I don’t know what comes after this lesson, what each company’s equivalent of dying its product bright blue will be. I only know that once you start looking, start asking companies how thy improve or degrade the countries where they operate, you will find horrors you did not expect.
After the Bolivian guy in the parka sat down and the panel finished and we all filed out, I asked the head of government relations for a mining company what he thought of the speech.
“I actually agree with him,” he said. “Somebody’s got to give up something.”
“So compromise doesn’t mean everybody wins, but everybody loses?” I said.
“This is the world we’ve got,” he says. “People aren’t going to stop buying oil, or diamonds, or sneakers. If my company pulls out of Bolivia on Monday, the Chinese will be there on Tuesday, taking rocks out of the ground same as us. Only they won’t even be talking to that guy, they’ll just be telling the government to move him aside.”
I heard this argument a lot at the Forum over the years. If western multinationals weren’t operating in Bolivia and Burma, Somalia and Sudan, that just leaves those countries open to the Russians and the Chinese and the Taiwanese (“who are way worse than the Chinese,” I remember an an apparel guy telling me).
Philosophically speaking, this is incoherent. As the head of a labor NGO put it to me, “It’s like saying, ‘I have to beat my wife because if I stop, the guy next door will come and beat her harder.'”
But philosophy is not reality. Poor countries do not choose between selling their land to an oil company and keeping it untouched. They choose between Exxon and Petrobras, Shell and Gazprom. They can have western companies, which have shareholders to please and reputations to uphold, or they can have government-backed companies from the developing world, which do not.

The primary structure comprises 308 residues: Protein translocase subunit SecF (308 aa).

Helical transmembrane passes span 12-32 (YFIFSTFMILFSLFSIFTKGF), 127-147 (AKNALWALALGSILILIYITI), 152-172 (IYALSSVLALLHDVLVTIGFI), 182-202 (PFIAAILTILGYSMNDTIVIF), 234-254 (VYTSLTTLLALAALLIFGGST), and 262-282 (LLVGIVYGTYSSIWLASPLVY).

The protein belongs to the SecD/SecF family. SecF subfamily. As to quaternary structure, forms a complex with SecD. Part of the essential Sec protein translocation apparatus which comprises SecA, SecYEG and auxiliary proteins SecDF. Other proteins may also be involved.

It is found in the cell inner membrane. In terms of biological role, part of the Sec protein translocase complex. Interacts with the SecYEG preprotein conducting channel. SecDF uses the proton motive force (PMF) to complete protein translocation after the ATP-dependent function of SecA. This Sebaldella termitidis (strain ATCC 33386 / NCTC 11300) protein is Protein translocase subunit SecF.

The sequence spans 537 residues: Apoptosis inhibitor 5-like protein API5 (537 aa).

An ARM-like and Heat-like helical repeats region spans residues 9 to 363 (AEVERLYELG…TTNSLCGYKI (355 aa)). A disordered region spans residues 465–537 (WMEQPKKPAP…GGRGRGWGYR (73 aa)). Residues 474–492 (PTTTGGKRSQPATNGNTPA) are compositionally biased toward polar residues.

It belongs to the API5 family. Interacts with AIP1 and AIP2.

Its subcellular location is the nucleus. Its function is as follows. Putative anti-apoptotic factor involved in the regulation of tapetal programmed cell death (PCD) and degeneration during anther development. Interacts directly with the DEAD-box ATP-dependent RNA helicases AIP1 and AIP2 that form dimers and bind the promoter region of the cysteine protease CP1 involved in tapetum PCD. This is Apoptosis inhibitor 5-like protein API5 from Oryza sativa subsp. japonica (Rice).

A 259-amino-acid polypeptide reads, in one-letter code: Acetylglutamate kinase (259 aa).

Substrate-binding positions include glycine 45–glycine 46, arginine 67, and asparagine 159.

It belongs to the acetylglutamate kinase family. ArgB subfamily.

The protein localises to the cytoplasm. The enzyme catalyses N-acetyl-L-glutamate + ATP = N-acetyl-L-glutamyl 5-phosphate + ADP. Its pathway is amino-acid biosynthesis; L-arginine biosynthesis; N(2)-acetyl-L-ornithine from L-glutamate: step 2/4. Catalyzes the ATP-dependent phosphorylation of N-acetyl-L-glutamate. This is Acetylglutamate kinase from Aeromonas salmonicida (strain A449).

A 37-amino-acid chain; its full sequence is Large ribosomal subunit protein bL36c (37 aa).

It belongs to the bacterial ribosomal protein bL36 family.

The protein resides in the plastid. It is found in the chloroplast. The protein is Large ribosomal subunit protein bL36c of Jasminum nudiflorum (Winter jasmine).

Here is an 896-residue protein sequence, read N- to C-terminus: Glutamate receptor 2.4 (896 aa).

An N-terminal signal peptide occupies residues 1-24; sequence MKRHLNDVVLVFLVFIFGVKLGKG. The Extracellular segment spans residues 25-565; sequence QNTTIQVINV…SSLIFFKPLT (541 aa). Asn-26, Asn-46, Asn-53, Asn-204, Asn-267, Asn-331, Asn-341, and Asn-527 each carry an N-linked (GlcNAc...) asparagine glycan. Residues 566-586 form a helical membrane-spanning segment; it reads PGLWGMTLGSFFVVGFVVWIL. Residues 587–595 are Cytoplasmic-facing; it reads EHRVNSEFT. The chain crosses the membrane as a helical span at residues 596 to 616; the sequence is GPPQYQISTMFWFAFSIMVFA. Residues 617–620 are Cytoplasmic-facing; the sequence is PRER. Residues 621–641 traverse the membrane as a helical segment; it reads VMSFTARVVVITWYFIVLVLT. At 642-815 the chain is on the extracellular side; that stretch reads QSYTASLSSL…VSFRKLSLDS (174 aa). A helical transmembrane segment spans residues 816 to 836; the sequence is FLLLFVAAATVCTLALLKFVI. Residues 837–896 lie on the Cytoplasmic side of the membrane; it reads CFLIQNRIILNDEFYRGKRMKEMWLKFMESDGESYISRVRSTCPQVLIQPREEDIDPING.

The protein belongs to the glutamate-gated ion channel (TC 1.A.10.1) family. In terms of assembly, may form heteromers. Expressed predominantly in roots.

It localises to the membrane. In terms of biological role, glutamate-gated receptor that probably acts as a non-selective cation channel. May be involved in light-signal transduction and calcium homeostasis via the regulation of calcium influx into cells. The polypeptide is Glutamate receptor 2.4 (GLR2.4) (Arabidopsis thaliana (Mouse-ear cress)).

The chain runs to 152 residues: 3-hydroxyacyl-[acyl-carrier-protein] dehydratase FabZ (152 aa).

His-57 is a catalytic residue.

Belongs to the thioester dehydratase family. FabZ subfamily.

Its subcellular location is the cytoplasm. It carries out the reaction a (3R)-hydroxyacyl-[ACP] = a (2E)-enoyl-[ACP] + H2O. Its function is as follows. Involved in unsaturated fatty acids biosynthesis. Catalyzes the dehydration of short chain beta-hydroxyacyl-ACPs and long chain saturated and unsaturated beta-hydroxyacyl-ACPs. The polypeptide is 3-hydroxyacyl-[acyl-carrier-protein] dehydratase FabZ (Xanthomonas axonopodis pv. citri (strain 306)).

I told the mining dude this reminded me of an old Richard Pryor routine. When he misbehaved, his grandmother would make him go outside and choose the branch that she would beat him with. Pick one that’s too thick, and it’ll hurt more. Pick one too thin, and she would beat him, then make him go outside for a thicker one and beat him again.
“I used to work at Amnesty,” he said. “I took this job because I think I can do more good inside the system than out of it.”
“So have you?” I asked.
“My company isn’t perfect,” he said. “But we pay our workers on time, we talk to communities before we start mining and we refuse to pay bribes. If that guy really wants his country to get better, he shouldn’t be asking Western multinationals to leave. He should be asking us to stay.”
I’ve been telling that elephant story at conferences for years. It is, with surprisingly few modifications, exactly how the world regulates international companies.
Let’s say a German company sets up a shoe factory in Lesotho. It forces its employees to work seven days a week, dumps waste into the river out back, sends security guards to harass the neighbors who complain. If it did these things in Germany, its own government would take it to court. In Lesotho, though, the government doesn’t have labor inspectors, its courts are corrupt and its politicians worry that punishing this one company will chase others like it to the poorer, more desperate one a few clicks north.
Germany, for its part, can’t really punish the company either. It regulates what happens in Germany, not what happens in Lesotho. Its own laws do not apply there and so neither, in the end, do its values. The workers, the river, the neighbors, they are not Germany’s.
And so: This company, between one government that can’t levy a punishment and another that won’t, gets away with actions it could never carry out at home.
The UN jargon for this is “the governance gap.” It’s the reason the UN Forum, and my former field, was invented. It is why I went to Geneva every year for five, and why I stayed in Copenhagen and Berlin for eleven.
I don’t know if anything I did in my career was effective at closing it. Last time I told the elephant story I was giving a training in Zambia and one of the participants asked, “Wait, so who are your parents in that metaphor? Who truly has the power to punish these companies?”
I didn’t have an answer. I hope someday I will.